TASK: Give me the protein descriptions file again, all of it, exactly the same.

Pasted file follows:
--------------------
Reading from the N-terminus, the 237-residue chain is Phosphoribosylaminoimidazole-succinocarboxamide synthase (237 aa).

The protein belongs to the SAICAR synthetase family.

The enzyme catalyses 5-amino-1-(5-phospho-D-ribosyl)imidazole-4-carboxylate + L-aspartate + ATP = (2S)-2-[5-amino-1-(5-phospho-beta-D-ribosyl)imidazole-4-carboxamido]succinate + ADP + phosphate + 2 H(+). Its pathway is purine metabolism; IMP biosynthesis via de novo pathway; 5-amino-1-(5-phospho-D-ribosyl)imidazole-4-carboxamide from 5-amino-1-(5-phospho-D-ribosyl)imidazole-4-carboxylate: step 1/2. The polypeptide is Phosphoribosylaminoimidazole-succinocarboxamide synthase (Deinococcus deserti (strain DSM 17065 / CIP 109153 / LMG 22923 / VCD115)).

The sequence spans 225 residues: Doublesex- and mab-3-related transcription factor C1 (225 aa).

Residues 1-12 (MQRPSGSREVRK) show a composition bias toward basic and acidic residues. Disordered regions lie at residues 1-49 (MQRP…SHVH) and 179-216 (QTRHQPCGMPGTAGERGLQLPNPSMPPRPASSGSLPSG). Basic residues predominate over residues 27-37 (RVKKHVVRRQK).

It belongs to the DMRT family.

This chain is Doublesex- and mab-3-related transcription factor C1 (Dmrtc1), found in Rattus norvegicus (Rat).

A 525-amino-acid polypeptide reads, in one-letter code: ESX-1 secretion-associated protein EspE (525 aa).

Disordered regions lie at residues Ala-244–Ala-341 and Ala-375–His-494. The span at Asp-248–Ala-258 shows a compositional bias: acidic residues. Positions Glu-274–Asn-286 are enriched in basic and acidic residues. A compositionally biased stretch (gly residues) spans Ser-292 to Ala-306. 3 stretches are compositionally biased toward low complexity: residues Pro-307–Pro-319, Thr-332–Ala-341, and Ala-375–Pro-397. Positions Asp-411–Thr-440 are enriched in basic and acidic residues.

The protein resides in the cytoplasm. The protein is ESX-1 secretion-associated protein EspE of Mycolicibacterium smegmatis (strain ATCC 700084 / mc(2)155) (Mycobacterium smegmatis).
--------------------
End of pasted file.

Reading from the N-terminus, the 237-residue chain is Phosphoribosylaminoimidazole-succinocarboxamide synthase (237 aa).

The protein belongs to the SAICAR synthetase family.

The enzyme catalyses 5-amino-1-(5-phospho-D-ribosyl)imidazole-4-carboxylate + L-aspartate + ATP = (2S)-2-[5-amino-1-(5-phospho-beta-D-ribosyl)imidazole-4-carboxamido]succinate + ADP + phosphate + 2 H(+). Its pathway is purine metabolism; IMP biosynthesis via de novo pathway; 5-amino-1-(5-phospho-D-ribosyl)imidazole-4-carboxamide from 5-amino-1-(5-phospho-D-ribosyl)imidazole-4-carboxylate: step 1/2. The polypeptide is Phosphoribosylaminoimidazole-succinocarboxamide synthase (Deinococcus deserti (strain DSM 17065 / CIP 109153 / LMG 22923 / VCD115)).

The sequence spans 225 residues: Doublesex- and mab-3-related transcription factor C1 (225 aa).

Residues 1-12 (MQRPSGSREVRK) show a composition bias toward basic and acidic residues. Disordered regions lie at residues 1-49 (MQRP…SHVH) and 179-216 (QTRHQPCGMPGTAGERGLQLPNPSMPPRPASSGSLPSG). Basic residues predominate over residues 27-37 (RVKKHVVRRQK).

It belongs to the DMRT family.

This chain is Doublesex- and mab-3-related transcription factor C1 (Dmrtc1), found in Rattus norvegicus (Rat).

A 525-amino-acid polypeptide reads, in one-letter code: ESX-1 secretion-associated protein EspE (525 aa).

Disordered regions lie at residues Ala-244–Ala-341 and Ala-375–His-494. The span at Asp-248–Ala-258 shows a compositional bias: acidic residues. Positions Glu-274–Asn-286 are enriched in basic and acidic residues. A compositionally biased stretch (gly residues) spans Ser-292 to Ala-306. 3 stretches are compositionally biased toward low complexity: residues Pro-307–Pro-319, Thr-332–Ala-341, and Ala-375–Pro-397. Positions Asp-411–Thr-440 are enriched in basic and acidic residues.

The protein resides in the cytoplasm. The protein is ESX-1 secretion-associated protein EspE of Mycolicibacterium smegmatis (strain ATCC 700084 / mc(2)155) (Mycobacterium smegmatis).